By Jim Schutze
By Rachel Watts
By Lauren Drewes Daniels
By Anna Merlan
By Lee Escobedo
By Alice Laussade
By Scott Reitz
Last week, a certain local music blog—one which will remain anonymous here so long as its proprietors insist on being anonymous themselves (however pointlessly)—took issue with the house party theme surrounding this year's Dallas Observer Music Awards, implying that it's a calculated move on our part. No worries, though, 'cause the funny thing is they're exactly right on that front. Of course, it's calculated.
Silly bloggers. Uninformed rants are for kids!
To look around the local music scene at this point and not see the power of the house party/DIY outfits would be incredibly naïve. Hell, one of the most thriving tenants of the local scene—specifically, the Denton punk scene—exists almost solely in that realm. We're just trying, per our duties, to capture the scene in a snapshot.
And right at the forefront of that scene? Teenage Cool Kids, who'll be performing on the second stage at our Music Awards Ceremony along with four of their fellow Best Punk Act nominees (Bad Sports, Drink to Victory, The Lash Outs and Spector 45). The band just released its phenomenal sophomore full-length, the Foreign Lands LP, already an early contender for next year's Best Album awards. Boasting oh-so-catchy riffs and choruses you can't help but keep humming in your head days after listening to them, the lo-fi indie pop-punk album is a true gem—and a perfect example of the great things currently happening in that realm.
Among the other acts blossoming in that scene: Bad Sports, The Wax Museums, Uptown Bums and many, many more (a number of which share members), all offering slightly different variations on the lo-fi punk front and providing modern updates to a now-classic sound. And that's saying nothing of Teenage Cool Kids frontman Andrew Savage's other exciting project, Fergus & Geronimo, in which he and The Wax Museum's Jason Kelly take the bare bones of their other projects and infuse them with a serious injection of Motown and '70s R&B. They're getting love from beyond North Texas' boundaries, getting name-dropped adoringly.
It's all a stark contrast to the Dallas punk scene, whose players are still without a home in the wake of the Red Blood Club and the Bar of Soap's closings and are being forced to fake their way to a scene through infrequent gigs at July Alley, Reno's Chop Shop Saloon and, when it'll have them, The Lounge on Elm Street. It's not that these bands don't merit a home; it's just that, as things stand, there isn't one.
Perhaps they'd be best served by following the Denton punk acts' lead, bringing the shows to their own homes and inviting the crowds to come to them instead of the other way around. Who knows?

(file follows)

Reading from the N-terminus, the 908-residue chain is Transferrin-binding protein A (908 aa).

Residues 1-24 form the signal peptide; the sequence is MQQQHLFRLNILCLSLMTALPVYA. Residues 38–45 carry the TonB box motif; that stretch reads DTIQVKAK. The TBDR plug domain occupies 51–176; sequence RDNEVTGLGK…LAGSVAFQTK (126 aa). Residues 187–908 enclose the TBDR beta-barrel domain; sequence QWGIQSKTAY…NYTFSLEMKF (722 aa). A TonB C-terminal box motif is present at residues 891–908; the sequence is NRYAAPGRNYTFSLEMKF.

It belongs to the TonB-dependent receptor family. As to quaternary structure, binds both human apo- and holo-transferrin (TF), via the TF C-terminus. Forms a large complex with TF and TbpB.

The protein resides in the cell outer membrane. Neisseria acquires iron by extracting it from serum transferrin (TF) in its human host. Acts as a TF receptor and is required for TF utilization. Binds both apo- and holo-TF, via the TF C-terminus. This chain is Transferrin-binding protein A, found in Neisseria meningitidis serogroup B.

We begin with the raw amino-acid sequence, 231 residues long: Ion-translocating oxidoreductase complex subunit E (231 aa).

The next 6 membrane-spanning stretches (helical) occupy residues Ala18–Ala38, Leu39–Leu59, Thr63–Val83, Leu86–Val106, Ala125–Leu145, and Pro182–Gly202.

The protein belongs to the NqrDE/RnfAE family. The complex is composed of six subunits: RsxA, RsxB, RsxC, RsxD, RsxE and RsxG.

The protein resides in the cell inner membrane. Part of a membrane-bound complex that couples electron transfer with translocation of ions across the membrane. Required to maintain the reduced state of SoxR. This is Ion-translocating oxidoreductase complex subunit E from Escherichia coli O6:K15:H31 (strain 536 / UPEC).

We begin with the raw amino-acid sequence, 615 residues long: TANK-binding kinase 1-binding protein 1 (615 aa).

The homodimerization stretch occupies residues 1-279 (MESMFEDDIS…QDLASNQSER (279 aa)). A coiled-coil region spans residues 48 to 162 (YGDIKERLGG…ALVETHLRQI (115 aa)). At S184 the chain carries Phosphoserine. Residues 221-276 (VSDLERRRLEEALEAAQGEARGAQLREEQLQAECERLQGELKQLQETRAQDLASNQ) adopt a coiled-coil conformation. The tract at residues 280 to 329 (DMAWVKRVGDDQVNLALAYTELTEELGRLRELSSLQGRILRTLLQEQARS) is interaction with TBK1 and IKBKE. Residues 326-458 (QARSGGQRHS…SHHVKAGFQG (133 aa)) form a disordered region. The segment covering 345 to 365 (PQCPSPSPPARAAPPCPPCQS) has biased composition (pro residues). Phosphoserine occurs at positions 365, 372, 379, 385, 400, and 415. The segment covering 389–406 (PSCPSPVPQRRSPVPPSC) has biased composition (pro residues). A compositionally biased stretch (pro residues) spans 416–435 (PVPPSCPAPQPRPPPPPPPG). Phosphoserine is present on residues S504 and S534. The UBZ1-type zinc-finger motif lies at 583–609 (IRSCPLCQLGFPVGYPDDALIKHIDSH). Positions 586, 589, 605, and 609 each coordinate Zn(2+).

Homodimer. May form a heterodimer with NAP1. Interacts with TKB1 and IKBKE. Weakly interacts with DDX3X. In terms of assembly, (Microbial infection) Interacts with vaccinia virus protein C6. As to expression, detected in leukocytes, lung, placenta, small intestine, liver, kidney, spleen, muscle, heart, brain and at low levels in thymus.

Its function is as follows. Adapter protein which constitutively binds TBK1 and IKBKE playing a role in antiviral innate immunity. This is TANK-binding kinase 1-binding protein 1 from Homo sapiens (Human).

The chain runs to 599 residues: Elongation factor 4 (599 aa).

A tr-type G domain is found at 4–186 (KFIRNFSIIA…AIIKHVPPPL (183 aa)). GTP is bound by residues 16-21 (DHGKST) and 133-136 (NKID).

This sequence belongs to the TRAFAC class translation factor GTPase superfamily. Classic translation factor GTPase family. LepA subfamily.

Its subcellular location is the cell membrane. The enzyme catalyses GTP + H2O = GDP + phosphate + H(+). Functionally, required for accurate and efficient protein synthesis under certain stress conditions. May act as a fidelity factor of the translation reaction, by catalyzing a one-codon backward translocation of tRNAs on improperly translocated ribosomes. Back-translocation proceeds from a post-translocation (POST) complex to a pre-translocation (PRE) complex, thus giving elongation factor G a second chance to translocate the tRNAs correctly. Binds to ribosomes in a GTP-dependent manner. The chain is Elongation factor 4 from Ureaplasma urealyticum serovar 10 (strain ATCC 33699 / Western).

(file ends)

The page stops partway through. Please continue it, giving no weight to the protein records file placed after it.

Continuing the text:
At least this much is sure: The punk scene in the entire region deserves some shine—in some cases, because it merits it, in others because it needs it. And, either way, we're gonna give it to them on Tuesday night when our awards ceremony takes place at the Granada Theater and in the (OK, in this case, simulated) house party setting in which they're best witnessed.
There, along with Best Band nominees RTB2 and Telegraph Canyon, Best New Act nominees True Widow (also up for Best Album and Best Song), Best Hip-Hop Act Nominee Dem Southernfolkz, and Best Indie Act nominee Matthew and The Arrogant Sea (also up for Best Album and Best Song), all of whom will grace the Granada's main stage, we hope not to just celebrate the best that the music scenes of Dallas, Denton, Fort Worth and all points in between have to offer, but also to help some deserving acts that don't yet get the attention they deserve. True Widow (themselves a regular on the Dallas house party circuit), Telegraph Canyon and Dem Southernfolkz, though up for awards, are some of the best acts this town has to offer and should be acknowledged as such.
It's the one time of year in which we're allowed, as journalists and critics, to directly meddle in the scene. And, dammit, this is how we're gonna do it—in an all-out celebration, free and open to the public, on Tuesday night.
Because, Denton punk scene aside, when you're 21 years old, as our Music Awards turn this year, that's how you celebrate: You invite some friends over, have a few beers and listen to some great music.
Hell, if I could fit the 500 or so people already on the guest list for next week's show into my loft, I'd have you all over there and we'd do this sucker right. Problem is, we wouldn't all fit.
Plus, to be perfectly honest, there's a pair of bloggers up for an award that I still don't exactly trust just yet. And I'd rather not lose my TV remote.